Deploying a Static HTML Website with Ansible on Ubuntu 20.04 with Nginx
NGINX(pronounced as “Engine -X”) is a free open source web server software, initially used to host and also used as a reverse proxy created. It was publicly released by Igor Sysoev.
Ansible is the easiest IT automation tool to implement, and most importantly, it is supported by most Linux systems and Mac OS. The best feature of Ansible is that it is agentless, which means we do not have to install agents like other services. Ansible uses an ssh push mechanism from a single source system to multiple remote machines.
We will use Ubuntu distro as it is simple, multiple-feature rich, and one of the most popular Linux distro. Our objective in this article is to deploy a static webpage in a remote ubuntu 20.04 server by automating with ansible with the help of Nginx.
Before we begin, let us understand how an Ansible structure works.
Ansible consists of playbooks which, in turn, consist of “plays.” Again, each play is divided into “tasks.” Each task performs certain operations known as the module. We will create a playbook to install the Nginx engine in the remote server, and from there, inside the Nginx will deploy our static website that we will create in another playbook.
Let us dive into the details of this process.
To host a website, we first need to install the Ansible in the source machine, with a clean installed Ubuntu 20.04 server having access to it.
After the setup, we have to add the IP address and name of the host servers in your local machine, i.e.,
Step 1: Create a folder
Create a folder of any name you wish. For instance, we will be using nginx_ansible to store the Ansible files.
cd mkdir nginx_ansible && cd nginx_ansible
Step 2: Creating the inventory.yml file.
YML is a human-readable file for data serialization used for reading and writing data independent of a specific programming language, easy to interpret and deploy. YML is not a markup language rather a Unicode-based system.
Create a file inventory.yml.
Now, create the template of the Nginx folder.
Step 3: Create the Nginx playbook
This playbook will install the Nginx in the remote Ubuntu server to host our static website.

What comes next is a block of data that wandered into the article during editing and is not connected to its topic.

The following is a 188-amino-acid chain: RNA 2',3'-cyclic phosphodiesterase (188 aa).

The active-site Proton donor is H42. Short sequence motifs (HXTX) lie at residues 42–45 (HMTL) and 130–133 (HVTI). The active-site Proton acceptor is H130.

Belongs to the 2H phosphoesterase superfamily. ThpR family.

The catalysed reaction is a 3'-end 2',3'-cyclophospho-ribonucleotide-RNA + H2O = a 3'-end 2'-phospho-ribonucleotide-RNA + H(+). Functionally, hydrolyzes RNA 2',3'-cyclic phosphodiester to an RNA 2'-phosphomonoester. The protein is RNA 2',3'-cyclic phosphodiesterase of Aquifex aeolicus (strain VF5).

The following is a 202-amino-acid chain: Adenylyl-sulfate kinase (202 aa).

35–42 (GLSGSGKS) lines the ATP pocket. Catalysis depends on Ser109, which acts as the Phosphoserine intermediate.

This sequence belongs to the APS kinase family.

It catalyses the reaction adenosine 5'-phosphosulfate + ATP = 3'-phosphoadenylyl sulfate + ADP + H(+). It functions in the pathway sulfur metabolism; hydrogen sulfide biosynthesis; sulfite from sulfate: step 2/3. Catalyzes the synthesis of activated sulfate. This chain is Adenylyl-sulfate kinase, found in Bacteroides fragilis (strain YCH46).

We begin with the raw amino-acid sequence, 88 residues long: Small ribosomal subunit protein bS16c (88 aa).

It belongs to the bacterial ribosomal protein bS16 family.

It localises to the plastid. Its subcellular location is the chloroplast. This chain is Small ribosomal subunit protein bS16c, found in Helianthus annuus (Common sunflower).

Create a file inside the templates folder called nginx.conf.j2 and add the following:
Here, the domain is variable to be filled later when we create an Ansible playbook.
Save and close the file.
Step 4: Create a new Ansible playbook nginx_play.yml
Steps by step guide of the playbook:
- The playbook begins with the hosts’ definition set to websites and a become directive that commands Ansible to run all tasks as the root user by default (the same as manually running commands with sudo).
- We will update the apt-cache and then install the Nginx package on remote nodes.
- After that, we are coping with the website files, changing the permission to 0775, and deleting the default Nginx webpage.
- Now you have to apply the template that will configure the web server to host your static HTML file. We’ll create a symbolic link to the file inside /etc/nginx/sites-enabled and notify the Nginx service for a reboot.
- We will include the task which will enable port 80.
- At last, we will create a handler for the Nginx.
The code goes this way below:
After this is done, we approach the final step to deploy the website.
Step 5: Creating a folder to keep the static file
mkdir websites && cd websites
Create an index.html file and type or copy the code below.
Close the file and create another file.
Create a synchronize.yml file.
Step 6: To run the playbook do
ansible-playbook -i inventory.yml nginx_play.yml
ansible-playbook -i inventory.yml synchronize.yml
After running the lines, the Nginx will install in the remote server, and the hosted website will look like this given image:
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Now that you have deployed your static website in the remote Ubuntu server it can be concluded that Ubuntu is performance-rich, free, and easy to use. When it comes to performance, the Nginx Ansible combo is a powerful choice.